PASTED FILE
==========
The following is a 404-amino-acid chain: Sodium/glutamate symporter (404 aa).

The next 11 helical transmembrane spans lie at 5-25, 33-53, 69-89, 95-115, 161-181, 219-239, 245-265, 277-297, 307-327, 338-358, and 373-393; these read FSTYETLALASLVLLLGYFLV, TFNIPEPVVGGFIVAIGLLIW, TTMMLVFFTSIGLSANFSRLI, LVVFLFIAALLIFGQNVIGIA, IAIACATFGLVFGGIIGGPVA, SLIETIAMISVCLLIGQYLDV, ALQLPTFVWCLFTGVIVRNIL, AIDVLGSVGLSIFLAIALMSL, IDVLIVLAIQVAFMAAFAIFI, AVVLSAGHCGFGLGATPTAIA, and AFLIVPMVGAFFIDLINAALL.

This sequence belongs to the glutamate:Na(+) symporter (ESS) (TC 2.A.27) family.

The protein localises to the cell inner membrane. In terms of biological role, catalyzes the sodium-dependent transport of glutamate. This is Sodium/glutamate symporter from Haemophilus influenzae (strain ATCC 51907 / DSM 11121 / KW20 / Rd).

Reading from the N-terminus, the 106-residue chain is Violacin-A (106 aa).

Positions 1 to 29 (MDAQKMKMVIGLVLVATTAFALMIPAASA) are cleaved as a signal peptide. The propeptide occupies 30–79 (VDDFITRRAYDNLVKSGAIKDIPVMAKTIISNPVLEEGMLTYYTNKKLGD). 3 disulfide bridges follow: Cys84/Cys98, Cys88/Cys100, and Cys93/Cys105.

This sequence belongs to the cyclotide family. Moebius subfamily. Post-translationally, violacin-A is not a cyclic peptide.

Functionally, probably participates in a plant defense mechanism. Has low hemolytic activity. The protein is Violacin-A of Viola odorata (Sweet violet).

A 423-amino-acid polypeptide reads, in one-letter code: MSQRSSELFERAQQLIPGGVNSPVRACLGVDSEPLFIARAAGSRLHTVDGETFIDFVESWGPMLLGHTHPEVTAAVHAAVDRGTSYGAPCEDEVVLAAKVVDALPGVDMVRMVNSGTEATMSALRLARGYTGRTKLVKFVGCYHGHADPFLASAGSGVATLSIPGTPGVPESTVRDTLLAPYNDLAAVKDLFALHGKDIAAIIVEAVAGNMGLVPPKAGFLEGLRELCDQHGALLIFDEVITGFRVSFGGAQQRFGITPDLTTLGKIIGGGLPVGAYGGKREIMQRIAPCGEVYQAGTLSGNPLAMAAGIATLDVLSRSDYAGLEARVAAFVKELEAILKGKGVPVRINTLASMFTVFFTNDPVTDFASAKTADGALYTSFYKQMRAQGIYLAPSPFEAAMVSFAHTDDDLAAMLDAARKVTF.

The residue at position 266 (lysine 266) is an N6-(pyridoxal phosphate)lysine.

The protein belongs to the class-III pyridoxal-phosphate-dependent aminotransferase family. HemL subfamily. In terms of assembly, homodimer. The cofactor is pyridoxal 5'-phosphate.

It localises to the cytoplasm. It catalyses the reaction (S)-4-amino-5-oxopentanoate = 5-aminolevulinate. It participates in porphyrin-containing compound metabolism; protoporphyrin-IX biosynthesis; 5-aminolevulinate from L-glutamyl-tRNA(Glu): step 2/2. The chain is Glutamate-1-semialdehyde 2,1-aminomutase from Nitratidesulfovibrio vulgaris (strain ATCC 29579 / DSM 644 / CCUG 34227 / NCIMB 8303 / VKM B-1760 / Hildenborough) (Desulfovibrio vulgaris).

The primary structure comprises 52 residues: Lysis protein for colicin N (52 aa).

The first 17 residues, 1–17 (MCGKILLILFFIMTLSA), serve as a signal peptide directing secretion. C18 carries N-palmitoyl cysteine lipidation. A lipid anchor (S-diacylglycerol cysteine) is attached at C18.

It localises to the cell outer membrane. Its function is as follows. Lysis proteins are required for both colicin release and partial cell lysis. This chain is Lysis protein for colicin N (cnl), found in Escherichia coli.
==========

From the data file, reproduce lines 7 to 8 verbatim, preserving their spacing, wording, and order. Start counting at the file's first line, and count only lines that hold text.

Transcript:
This sequence belongs to the cyclotide family. Moebius subfamily. Post-translationally, violacin-A is not a cyclic peptide.

Functionally, probably participates in a plant defense mechanism. Has low hemolytic activity. The protein is Violacin-A of Viola odorata (Sweet violet).